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I have a lightning component that checks if a field date has passed the current date.

The problem is that the current date is based on javascript new Date() object, so the user can change the date on his machine and 'hack' my date check.

This is my code:

// this is the date that I got from the record
var dueDate = new Date(record.Date_Scheduled__c);

// this is the date that I take from the system - this is the local machine's date that can be changed on the computer
var today = new Date();

// now I check if date has passed
if (today > dueDate) {
    // here I allow the user to do stuff because the due date has not passed
}
else {
    // here I disable the component because due date has passed
}

What I want is to take the date from the Salesforce server and not from the local machine.

QUESTION

Can I get the server's current date in the javascript controller without having an apex server call (like using $A or some other command)?

  • $A is aura, which is still a client-side framework, so even if that method exists it would return the browser time, and not the Org wide time/timezone, I would like to be wrong here though. – Pranay Jaiswal Nov 26 '18 at 10:28
  • @PranayJaiswal OK, but is there any other utility? – Itai Shmida Nov 26 '18 at 10:29
  • Your best bet is to pass the value from server since you need server value. – RedDevil Nov 26 '18 at 11:24
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Anything you do client-side can be defeated by a sufficiently determined user. As noted by OWASP:

Be aware that any JavaScript input validation performed on the client can be bypassed by an attacker that disables JavaScript or uses a Web Proxy. Ensure that any input validation performed on the client is also performed on the server.

Also, more specifically, not only could they change their date, they could make local modifications to your script via GreaseMonkey or even the Developer Tools that are built-in to the browser. Even if you could get the server time, it wouldn't matter for your purposes, because it can be broken.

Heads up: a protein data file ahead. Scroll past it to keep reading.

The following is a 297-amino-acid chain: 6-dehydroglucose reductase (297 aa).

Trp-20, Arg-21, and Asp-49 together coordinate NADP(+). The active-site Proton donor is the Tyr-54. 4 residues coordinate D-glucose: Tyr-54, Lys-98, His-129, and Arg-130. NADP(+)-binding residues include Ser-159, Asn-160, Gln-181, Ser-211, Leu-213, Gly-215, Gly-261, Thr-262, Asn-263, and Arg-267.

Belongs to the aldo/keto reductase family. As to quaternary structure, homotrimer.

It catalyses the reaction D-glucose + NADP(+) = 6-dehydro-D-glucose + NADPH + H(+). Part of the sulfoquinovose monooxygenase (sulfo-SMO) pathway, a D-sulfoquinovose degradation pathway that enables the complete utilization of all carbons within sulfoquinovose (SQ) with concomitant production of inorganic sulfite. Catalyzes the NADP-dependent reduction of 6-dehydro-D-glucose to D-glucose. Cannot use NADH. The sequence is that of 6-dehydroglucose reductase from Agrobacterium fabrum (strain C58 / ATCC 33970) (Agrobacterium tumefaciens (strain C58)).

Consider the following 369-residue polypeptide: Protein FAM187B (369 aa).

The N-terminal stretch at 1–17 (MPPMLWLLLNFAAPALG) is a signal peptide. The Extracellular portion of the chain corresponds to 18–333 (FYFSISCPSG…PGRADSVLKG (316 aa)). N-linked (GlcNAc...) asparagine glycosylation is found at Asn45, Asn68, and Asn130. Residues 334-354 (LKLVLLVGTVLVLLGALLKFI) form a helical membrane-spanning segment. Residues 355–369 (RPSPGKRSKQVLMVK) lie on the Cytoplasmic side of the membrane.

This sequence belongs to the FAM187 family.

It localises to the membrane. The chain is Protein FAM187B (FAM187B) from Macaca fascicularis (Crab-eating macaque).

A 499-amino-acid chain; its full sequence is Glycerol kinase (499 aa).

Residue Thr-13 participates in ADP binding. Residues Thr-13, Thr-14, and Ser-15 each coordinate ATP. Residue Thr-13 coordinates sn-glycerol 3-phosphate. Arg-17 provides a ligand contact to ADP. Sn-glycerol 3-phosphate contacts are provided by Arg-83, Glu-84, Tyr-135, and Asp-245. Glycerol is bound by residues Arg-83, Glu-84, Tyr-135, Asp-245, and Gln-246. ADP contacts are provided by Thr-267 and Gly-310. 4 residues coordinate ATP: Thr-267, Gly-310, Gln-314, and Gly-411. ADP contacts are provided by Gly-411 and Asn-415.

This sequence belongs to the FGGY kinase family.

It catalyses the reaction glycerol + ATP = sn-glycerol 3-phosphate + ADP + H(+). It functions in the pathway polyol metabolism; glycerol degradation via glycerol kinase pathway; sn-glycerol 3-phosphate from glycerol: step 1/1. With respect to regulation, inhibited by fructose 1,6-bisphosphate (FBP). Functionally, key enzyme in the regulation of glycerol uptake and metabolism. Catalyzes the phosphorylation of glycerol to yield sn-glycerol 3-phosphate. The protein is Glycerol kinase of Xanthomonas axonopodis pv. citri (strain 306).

So, simply write the code that does the simple validation; if they defeat whatever you have in place, the server should catch the problem and return an error. For example, you might use force:recordData and put a validation rule on the object, or check the date in Apex code before committing changes to the database, etc.

  • Thanks @sfdcfox - you are right that my client code is always exposed, but you need to know really well your javascript to hack it. On the other hand, when the user sees a locked record because a field date overdue, it makes sense to try and change the date of the computer - no programming skills. This is why I am trying to avoid that problem. I will anyway adopt your suggestion to apply a validation rule - this is an excellent idea – Itai Shmida Nov 26 '18 at 13:31
  • @ItaiShmida Changing the computer clock will prevent SSL from working correctly. In fact, Google Chrome reports an error "your computer clock is ahead/behind" and refuse to connect to websites. Trying to subvert your logic with a simple a clock change might result in not being able to use the internet at all. – sfdcfox Nov 26 '18 at 16:27
  • I understand what you are saying, but in my testings, I change the computer date and all is well and I can 'hack' my development like that, I get no problems. The validation rule that I added did the trick and prevent from saving. – Itai Shmida Nov 27 '18 at 7:07

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